The Chambered Nautilus is the most well known nautilus, and unlike most cephalopods, its ~90 tentacles have no ‘suckers’. It’s shell, which exhibits countershading to protect from predators, displays a nearly perfect logarithmic spiral on its interior, and is lined with mother of pearl (nacre). They have a pair of rhinophores which use olfaction and chemotaxis in order to find their food.
To swim, the nautilus draws water into and out of the living chamber with its hyponome (siphon), which uses jet prepulsion. While water is inside the chamber, the siphuncle extracts salt from it and diffuses it into the blood. The animal adjusts its buoyancy by osmotically pumping gas and fluid into or out of the camerae along the siphuncles. This limits them; they cannot operate under the extreme hydrostatic pressures found at depths greater than approximately 800 metres (2,600 ft). In the wild, nautiluses usually inhabit depths of about 300 metres (980 ft), rising to around 100 metres (330 ft) at night to feed, mate and to lay eggs.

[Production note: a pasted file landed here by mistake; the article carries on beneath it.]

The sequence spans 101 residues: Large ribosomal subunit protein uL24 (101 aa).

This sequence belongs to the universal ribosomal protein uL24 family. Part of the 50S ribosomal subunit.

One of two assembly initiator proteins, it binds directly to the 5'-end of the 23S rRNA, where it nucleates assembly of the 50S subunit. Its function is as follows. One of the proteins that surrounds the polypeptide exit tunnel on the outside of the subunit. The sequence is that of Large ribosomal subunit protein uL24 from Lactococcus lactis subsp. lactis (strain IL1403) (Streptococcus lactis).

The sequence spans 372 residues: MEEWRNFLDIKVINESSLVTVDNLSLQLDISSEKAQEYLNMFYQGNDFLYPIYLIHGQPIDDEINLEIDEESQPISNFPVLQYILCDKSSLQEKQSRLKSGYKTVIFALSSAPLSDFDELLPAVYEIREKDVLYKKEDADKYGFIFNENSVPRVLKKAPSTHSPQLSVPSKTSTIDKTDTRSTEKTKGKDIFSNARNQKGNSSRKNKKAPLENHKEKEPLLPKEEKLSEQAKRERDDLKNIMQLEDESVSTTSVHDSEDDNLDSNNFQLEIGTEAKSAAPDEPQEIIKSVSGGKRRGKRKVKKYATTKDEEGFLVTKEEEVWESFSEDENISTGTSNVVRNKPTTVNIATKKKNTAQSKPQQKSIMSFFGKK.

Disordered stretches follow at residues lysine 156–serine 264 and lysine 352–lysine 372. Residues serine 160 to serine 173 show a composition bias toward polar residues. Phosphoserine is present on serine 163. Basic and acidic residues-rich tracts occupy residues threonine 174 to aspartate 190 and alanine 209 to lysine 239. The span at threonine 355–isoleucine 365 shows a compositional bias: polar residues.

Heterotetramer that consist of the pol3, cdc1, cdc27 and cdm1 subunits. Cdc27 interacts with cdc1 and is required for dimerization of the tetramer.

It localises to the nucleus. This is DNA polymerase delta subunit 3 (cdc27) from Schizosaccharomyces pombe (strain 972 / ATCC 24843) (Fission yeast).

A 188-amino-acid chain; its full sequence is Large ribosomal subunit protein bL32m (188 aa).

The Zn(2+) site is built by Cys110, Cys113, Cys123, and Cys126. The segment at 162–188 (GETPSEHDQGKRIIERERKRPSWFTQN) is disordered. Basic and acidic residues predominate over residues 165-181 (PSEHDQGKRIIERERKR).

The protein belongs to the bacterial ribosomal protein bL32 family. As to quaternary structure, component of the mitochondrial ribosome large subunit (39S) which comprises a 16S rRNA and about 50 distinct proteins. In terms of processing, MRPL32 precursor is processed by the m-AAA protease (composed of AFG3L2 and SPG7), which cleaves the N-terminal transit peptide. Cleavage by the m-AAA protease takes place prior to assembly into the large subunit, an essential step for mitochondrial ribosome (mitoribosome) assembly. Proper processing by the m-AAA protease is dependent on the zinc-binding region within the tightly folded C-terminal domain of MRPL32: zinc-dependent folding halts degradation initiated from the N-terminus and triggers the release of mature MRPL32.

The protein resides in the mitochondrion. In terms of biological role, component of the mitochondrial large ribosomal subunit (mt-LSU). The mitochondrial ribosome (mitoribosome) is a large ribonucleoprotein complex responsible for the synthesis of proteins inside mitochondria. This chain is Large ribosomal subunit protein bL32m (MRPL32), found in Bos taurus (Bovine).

Reblogged from a-nem-a-men-anemone 1 year ago